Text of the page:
Impact of Workers' Remittances from the Middle East on Pakistan's Economy: Some Selected Issues
Over the last decade, the phenomenon of overseas migration from Pakistan to the countries of the Middle East and North Africal has had a far reaching impact on the domestic economy. Indeed, no factor has more dramatically affected the domestic employment situation and the balance~f-payments position as the outflow of contract workers and inflow of workers' remittances from those countries. According to the Sixth Plan, as much as one-third of the increase in the labour force during the years 1978-83, i.e. the Fifth Plan period, was absorbed by migration to the Middle East [14, p. 499]. At its peak in 1982-83, official flow of remittances from the Middle-East was equivalent to 70 percent of the country's total exports of goods and non-factor services (Table 1). More recently, the slowing down in economic activity in the major labour-receiving countries together with increased competition from other labour-exporting countries has led to a decline in the outflow of migrant workers, and, with the quickening pace of return migration, there is a decline in the stock of Pakistani workers in these countries? This has put considerable pressure on the domestic employment situation. While remittances from the Middle East countries have also declined after reaching a peak in 1982-83, the absolute decline has not been substantial, although there is still considerable apprehension about the volume of the remittances in future years.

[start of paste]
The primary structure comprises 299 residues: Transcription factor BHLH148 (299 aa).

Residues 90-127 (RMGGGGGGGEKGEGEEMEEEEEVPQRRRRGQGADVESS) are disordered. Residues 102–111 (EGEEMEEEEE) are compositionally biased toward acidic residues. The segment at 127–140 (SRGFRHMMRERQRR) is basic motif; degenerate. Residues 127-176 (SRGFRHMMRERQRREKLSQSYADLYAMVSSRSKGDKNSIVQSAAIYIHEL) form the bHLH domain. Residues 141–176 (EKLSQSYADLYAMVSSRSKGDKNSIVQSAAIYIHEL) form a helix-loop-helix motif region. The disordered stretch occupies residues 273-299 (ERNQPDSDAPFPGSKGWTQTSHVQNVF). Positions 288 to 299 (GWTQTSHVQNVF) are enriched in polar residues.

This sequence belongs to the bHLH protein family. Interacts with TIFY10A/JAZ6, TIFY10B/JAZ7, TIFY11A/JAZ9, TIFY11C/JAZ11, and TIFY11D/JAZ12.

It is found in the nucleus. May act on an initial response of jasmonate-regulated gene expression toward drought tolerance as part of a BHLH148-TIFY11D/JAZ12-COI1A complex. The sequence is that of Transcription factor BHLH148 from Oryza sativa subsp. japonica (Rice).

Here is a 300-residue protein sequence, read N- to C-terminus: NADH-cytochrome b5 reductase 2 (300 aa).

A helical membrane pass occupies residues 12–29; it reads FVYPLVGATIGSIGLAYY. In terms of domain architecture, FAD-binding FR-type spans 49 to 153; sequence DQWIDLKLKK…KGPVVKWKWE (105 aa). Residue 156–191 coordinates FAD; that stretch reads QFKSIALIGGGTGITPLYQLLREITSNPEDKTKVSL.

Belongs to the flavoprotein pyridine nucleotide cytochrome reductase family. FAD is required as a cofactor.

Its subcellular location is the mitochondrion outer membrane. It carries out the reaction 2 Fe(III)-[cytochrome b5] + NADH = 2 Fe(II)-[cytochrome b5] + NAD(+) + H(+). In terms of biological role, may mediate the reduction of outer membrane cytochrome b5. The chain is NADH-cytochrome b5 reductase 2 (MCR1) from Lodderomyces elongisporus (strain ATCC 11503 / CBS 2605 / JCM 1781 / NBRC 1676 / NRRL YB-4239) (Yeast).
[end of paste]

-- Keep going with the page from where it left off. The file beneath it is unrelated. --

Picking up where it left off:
Volume (Year): 25 (1986)
Issue (Month): 4 ()
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